Iftikhar Masih a talented classical dancer has promoted Pakistan’s art and culture in various countries of the world such as China, Japan, Turkmenistan and Tajikistan. Currently Iftikhar is severing as a dance teacher in a well-known dancing school Rung situated in the F/8 sector of Islamabad. Recently team YOLO had the opportunity to interview the talented Mr. Iftikhar Masih and this is what he has to say.
When did you realize that you have an aptitude for dancing?
I am from Lahore so while growing up I use to dance at weddings or wherever the opportunity arose. Later I came across some other boys who like me also had a natural flair for dancing so we rented a place and started a dance academy.
How long have you been associated with this profession and when was it that you decided to pursue dancing as a career?
I have been associated with dancing since 1999 as initially I got the opportunity to perform with Abrar ul-Haq and Humera Arshad. Later I moved to Islamabad and was fortunate enough to be introduced to Indu Mitha gi who formally taught me classical dancing. Later I learned Bollywood style dancing from a dance teacher. I joined PNCA to learn folk dancing however I remained associate with the organization for 10 years as a dance teacher. Later I joined Lok Virsa and remained associated with it for a while before joining Rung school as a dance teacher.
Was your family initially supportive of your decision of becoming a dancer?
Initially my family had a mixed reaction to my decision of becoming a dancer. Some had a little objection while others were happy. However, when they saw me achieving recognition as a dancer they were surely very happy.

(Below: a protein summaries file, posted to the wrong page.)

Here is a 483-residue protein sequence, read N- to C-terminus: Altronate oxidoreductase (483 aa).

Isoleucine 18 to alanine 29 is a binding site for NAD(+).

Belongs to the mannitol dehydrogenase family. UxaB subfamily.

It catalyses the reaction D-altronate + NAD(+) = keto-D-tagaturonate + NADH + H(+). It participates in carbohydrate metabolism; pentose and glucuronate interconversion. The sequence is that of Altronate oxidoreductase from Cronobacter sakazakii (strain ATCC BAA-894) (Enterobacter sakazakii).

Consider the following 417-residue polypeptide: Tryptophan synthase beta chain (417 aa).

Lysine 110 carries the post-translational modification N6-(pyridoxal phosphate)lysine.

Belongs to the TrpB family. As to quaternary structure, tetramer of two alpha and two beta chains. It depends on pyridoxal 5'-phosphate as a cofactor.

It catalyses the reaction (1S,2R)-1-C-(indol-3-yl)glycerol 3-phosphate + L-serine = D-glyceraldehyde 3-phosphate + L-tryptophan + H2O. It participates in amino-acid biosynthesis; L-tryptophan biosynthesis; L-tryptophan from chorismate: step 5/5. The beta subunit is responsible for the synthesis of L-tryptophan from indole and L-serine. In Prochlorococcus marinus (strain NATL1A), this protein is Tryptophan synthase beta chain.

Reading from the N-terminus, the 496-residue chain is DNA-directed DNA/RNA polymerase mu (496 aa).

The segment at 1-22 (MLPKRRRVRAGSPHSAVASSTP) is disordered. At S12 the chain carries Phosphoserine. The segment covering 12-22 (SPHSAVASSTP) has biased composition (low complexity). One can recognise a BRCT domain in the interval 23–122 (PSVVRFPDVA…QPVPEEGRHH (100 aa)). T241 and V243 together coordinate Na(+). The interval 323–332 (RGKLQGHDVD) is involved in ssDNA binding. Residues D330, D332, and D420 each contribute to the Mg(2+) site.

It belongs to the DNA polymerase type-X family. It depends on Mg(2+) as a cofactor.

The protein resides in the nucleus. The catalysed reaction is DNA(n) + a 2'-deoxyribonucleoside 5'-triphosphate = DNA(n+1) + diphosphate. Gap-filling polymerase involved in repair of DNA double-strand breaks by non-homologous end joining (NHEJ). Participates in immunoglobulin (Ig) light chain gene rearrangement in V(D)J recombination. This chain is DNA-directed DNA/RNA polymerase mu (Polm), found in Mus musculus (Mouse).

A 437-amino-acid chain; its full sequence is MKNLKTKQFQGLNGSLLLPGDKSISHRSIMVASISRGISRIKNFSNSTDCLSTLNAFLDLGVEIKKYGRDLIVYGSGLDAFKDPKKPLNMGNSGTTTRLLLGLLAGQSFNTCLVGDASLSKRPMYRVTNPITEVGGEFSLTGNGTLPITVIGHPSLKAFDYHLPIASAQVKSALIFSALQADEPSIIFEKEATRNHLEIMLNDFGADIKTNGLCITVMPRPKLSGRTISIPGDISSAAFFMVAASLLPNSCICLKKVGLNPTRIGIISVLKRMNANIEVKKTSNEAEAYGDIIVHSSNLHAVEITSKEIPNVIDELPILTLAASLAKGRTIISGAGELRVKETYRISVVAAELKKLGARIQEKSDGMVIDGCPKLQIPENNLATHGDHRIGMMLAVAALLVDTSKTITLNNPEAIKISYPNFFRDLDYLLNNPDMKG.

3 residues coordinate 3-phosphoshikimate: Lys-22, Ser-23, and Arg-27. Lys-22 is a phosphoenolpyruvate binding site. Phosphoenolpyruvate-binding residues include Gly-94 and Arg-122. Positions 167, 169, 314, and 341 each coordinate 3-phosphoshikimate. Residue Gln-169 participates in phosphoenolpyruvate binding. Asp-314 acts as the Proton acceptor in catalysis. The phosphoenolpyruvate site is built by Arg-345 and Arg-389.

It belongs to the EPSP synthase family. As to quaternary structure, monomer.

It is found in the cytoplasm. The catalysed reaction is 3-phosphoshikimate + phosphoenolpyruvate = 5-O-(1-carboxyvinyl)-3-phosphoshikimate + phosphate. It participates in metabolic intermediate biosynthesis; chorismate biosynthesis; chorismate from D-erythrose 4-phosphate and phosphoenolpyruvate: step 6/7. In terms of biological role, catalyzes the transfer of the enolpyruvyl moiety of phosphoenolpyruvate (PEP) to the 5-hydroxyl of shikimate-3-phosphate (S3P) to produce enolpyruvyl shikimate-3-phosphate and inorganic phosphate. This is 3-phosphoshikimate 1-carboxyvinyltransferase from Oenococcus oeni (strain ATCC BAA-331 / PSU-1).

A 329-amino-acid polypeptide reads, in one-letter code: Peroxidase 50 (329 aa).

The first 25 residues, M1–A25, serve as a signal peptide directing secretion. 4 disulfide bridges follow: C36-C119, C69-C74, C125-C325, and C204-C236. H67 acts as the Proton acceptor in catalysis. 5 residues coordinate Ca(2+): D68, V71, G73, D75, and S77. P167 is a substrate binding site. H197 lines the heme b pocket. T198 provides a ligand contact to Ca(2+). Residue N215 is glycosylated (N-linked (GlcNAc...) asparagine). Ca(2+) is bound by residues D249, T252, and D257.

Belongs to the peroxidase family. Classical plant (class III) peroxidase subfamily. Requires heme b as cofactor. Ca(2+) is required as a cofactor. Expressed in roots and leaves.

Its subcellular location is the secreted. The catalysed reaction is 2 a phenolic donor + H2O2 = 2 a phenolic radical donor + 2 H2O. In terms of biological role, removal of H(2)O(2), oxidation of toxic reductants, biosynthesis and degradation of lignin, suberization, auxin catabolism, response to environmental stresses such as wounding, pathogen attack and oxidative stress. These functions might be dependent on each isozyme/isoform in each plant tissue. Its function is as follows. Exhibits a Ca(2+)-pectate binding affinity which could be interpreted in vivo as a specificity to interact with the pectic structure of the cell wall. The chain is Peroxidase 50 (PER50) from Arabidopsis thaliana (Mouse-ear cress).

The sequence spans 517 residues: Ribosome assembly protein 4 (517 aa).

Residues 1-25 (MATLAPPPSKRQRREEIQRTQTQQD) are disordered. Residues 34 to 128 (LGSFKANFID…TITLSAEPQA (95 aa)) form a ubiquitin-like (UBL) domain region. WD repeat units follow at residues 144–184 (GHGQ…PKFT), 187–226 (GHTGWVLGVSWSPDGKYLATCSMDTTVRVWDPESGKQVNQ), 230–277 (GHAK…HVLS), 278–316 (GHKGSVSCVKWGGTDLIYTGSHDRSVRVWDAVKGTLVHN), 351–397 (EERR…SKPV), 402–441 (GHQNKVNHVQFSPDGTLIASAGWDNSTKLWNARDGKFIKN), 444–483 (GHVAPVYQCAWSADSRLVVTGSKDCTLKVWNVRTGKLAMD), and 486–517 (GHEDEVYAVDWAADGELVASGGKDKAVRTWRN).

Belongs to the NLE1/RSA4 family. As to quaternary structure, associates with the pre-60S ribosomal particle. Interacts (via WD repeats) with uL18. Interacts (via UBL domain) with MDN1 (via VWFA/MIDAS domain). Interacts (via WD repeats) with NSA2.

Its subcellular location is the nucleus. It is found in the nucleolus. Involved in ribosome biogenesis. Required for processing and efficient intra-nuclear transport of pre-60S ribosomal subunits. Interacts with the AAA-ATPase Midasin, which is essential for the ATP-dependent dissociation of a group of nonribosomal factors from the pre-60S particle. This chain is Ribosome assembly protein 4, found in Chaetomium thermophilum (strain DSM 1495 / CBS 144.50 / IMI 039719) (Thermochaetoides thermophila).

In your opinion is dancing rewarding enough to be pursed as a profession or should it be taken as a hobby?
Dancing is not a very profitable profession considering the dwindling cultural events and activities therefore one must have an alternative career to sustain oneself. During former President Musharraf’s tenure the field of art and culture experienced an unprecedented boom therefore dancers could think of pursuing dancing as a career back then. However, with the ouster of Musharraf cultural activities and festivals began to dwindle therefore dancing is certainly not as profitable as it used to be.
Do you think that the present government is doing enough to promote art and culture?
Many artists showed up in support of PTI’s popular sit-in protest in Islamabad a few years back. Since music was a vital part of that protest therefore there was this false notion that promotion of art and culture will be of great importance. The artist community had many expectations from the present government when they came into power. However, with the passage of time our hopes are fading as nothing substantial has been done for the artist community as per my knowledge. Moreover, the dwindling cultural events and festivals have thrown artists in a serious financial quandary.
What is your message for the youth?
My message for the youth is that hard work never goes in vain. However, if you aspire to be a dancer you must have an alternative career in order to be financially strong.
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